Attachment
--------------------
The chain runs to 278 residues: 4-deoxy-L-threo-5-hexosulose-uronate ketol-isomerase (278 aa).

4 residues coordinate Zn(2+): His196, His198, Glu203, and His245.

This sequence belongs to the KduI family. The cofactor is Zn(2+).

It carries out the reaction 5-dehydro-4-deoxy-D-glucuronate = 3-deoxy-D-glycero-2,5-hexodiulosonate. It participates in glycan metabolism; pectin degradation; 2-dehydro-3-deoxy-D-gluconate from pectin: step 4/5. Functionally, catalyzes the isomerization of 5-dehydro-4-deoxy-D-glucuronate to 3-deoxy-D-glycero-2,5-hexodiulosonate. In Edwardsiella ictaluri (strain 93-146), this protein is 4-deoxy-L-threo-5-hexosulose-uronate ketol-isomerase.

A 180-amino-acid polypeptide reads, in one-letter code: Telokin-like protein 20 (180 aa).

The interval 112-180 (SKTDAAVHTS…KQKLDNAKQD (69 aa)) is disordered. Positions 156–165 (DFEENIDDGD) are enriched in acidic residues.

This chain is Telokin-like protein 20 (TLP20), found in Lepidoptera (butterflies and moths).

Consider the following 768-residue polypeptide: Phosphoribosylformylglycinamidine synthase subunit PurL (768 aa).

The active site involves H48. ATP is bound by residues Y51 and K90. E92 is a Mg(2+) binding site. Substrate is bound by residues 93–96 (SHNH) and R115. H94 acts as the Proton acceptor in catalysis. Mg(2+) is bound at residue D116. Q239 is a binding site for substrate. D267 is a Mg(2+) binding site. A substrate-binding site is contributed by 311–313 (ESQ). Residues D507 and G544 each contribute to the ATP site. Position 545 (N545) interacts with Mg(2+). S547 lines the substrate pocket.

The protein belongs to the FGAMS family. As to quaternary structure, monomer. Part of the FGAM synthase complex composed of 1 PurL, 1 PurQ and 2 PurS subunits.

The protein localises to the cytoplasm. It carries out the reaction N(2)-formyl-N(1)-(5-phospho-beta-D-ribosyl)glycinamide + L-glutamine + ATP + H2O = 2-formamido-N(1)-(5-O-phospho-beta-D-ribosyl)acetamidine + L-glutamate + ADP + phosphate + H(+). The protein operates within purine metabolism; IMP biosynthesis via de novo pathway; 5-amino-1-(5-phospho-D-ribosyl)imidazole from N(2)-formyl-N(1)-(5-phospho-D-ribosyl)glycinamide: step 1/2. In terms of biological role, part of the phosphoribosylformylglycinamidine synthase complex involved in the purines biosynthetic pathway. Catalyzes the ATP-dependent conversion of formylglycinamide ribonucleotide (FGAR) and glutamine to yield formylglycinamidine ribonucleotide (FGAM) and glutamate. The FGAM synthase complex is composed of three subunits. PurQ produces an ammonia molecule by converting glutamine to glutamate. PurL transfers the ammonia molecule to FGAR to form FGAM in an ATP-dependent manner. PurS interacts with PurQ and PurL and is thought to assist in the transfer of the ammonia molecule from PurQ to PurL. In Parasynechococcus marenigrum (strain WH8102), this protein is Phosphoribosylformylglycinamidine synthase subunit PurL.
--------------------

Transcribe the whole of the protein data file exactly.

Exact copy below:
The chain runs to 278 residues: 4-deoxy-L-threo-5-hexosulose-uronate ketol-isomerase (278 aa).

4 residues coordinate Zn(2+): His196, His198, Glu203, and His245.

This sequence belongs to the KduI family. The cofactor is Zn(2+).

It carries out the reaction 5-dehydro-4-deoxy-D-glucuronate = 3-deoxy-D-glycero-2,5-hexodiulosonate. It participates in glycan metabolism; pectin degradation; 2-dehydro-3-deoxy-D-gluconate from pectin: step 4/5. Functionally, catalyzes the isomerization of 5-dehydro-4-deoxy-D-glucuronate to 3-deoxy-D-glycero-2,5-hexodiulosonate. In Edwardsiella ictaluri (strain 93-146), this protein is 4-deoxy-L-threo-5-hexosulose-uronate ketol-isomerase.

A 180-amino-acid polypeptide reads, in one-letter code: Telokin-like protein 20 (180 aa).

The interval 112-180 (SKTDAAVHTS…KQKLDNAKQD (69 aa)) is disordered. Positions 156–165 (DFEENIDDGD) are enriched in acidic residues.

This chain is Telokin-like protein 20 (TLP20), found in Lepidoptera (butterflies and moths).

Consider the following 768-residue polypeptide: Phosphoribosylformylglycinamidine synthase subunit PurL (768 aa).

The active site involves H48. ATP is bound by residues Y51 and K90. E92 is a Mg(2+) binding site. Substrate is bound by residues 93–96 (SHNH) and R115. H94 acts as the Proton acceptor in catalysis. Mg(2+) is bound at residue D116. Q239 is a binding site for substrate. D267 is a Mg(2+) binding site. A substrate-binding site is contributed by 311–313 (ESQ). Residues D507 and G544 each contribute to the ATP site. Position 545 (N545) interacts with Mg(2+). S547 lines the substrate pocket.

The protein belongs to the FGAMS family. As to quaternary structure, monomer. Part of the FGAM synthase complex composed of 1 PurL, 1 PurQ and 2 PurS subunits.

The protein localises to the cytoplasm. It carries out the reaction N(2)-formyl-N(1)-(5-phospho-beta-D-ribosyl)glycinamide + L-glutamine + ATP + H2O = 2-formamido-N(1)-(5-O-phospho-beta-D-ribosyl)acetamidine + L-glutamate + ADP + phosphate + H(+). The protein operates within purine metabolism; IMP biosynthesis via de novo pathway; 5-amino-1-(5-phospho-D-ribosyl)imidazole from N(2)-formyl-N(1)-(5-phospho-D-ribosyl)glycinamide: step 1/2. In terms of biological role, part of the phosphoribosylformylglycinamidine synthase complex involved in the purines biosynthetic pathway. Catalyzes the ATP-dependent conversion of formylglycinamide ribonucleotide (FGAR) and glutamine to yield formylglycinamidine ribonucleotide (FGAM) and glutamate. The FGAM synthase complex is composed of three subunits. PurQ produces an ammonia molecule by converting glutamine to glutamate. PurL transfers the ammonia molecule to FGAR to form FGAM in an ATP-dependent manner. PurS interacts with PurQ and PurL and is thought to assist in the transfer of the ammonia molecule from PurQ to PurL. In Parasynechococcus marenigrum (strain WH8102), this protein is Phosphoribosylformylglycinamidine synthase subunit PurL.